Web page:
Isso - Challenging confectionery traditions
Men generally don’t give confectionery gifts to other men. Especially just before heading out to a football game or a night on the town together. But one Berlin designer thinks that with the right product, this could all change!
Love, birthdays, get-well wishes and celebrations of weddings or new babies are the main themes that confectionery presents are associated with. However, Berlin designer Katrin Warneke wanted to do something different. “I wanted to discover other themes,” she says. “And provide new opportunities for giving presents and recognition.” And so Warneke took on a new challenge – confectionery aimed at men. “I wanted it to be a bit ironic,” she explains. “But if some men took it seriously, well, that would have been all right too.”
Working with national confectionery chain Hussel, Warneke came up with the brand name isso for the series – a typically male German expression meaning something like “The way I’ve described it is the way it is, so there’s no need to discuss it any further.” Or simply: “It is as it is”. (“Es ist so”.) Warneke transferred her ideas to the logo, of which the rhinoceros silhouette symbolises for her “a tough skin with a soft centre,” but could, for many men, be associated with a tendency to knock down everything that gets in the way. Each of the six items in the isso series has its own name. “You might give a box of Respekt to someone if you wanted to say that you thought they had faced up to a problem well,” says Warneke. “Or you might give Yeah! to someone before going out for a night on the town.”
These new ideas needed new packaging and Warneke decided on a simple untreated box with an obliquely cut printed wrapper: “The shape and size resemble a DVD box so that you could put the sweets on your shelf and not have to share them,” she explains. Using BillerudKorsnäs Light, the packaging company Richard Bretschneider folded a hollow-walled box with the uncoated side on the outside and used the coated side of the same cartonboard for the wrapper. “We used a fairly light 250 gsm board and we found it very stable,” says sales representative Oliver Schrutt. “With most other products we would have had to go for a heavier material.”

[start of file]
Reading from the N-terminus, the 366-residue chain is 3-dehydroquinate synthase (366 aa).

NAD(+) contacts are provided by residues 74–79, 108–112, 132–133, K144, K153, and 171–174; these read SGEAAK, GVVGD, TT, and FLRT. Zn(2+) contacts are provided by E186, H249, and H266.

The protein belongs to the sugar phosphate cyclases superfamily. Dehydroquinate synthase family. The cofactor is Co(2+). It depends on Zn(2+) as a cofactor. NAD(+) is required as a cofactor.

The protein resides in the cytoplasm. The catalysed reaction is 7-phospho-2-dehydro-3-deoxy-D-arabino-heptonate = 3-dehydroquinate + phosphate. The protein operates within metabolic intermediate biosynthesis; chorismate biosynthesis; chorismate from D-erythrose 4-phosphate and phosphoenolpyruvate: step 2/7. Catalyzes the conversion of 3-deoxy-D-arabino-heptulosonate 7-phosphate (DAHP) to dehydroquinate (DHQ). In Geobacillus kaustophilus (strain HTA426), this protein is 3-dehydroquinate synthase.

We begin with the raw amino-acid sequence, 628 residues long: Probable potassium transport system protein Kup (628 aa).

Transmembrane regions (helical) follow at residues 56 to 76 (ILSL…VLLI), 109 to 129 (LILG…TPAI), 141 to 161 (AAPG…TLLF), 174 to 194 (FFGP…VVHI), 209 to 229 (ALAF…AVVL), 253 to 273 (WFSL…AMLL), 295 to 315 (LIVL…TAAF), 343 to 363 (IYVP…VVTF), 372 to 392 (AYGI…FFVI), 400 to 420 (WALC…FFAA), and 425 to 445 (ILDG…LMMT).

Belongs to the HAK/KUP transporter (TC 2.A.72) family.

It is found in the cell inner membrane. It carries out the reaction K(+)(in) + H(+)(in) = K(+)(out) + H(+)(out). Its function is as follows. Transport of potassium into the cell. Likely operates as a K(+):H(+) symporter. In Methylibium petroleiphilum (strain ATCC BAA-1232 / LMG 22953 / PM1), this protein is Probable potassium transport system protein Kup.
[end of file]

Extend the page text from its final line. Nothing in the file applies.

But the cartonboard did offer a few challenges. “The brand name is embossed in bronze on the untreated board and we had to try several different pressures and temperatures to ensure that it came out exactly as we wanted it,” says Schrutt. In addition, the wrapper on most of the items is dark blue with a brightly contrasting colour for the product name. “It’s not easy to get such a smooth and even finish over such a large area,” says Schrutt. “And we had to experiment for some time to find bright colours that wouldn’t fade and were safe for food.”
One of the things that Warneke likes about the untreated board is that it’s a bit unpredictable. “It gets a bit darker where it’s not covered by the wrapper,” she observes. “Some people would immediately be worried about that, but for me that fits the “It is as it is” aspect of the brand – it shouldn’t be too perfect.” For Warneke, the key to bringing the brand alive is to bring together contrasting experiences such as the play of uncoated and coated cartonboard. Adding to this effect is the fact that the blue ink looks completely different depending on whether it is on the treated or untreated board: not too perfect but convincing – just like a man.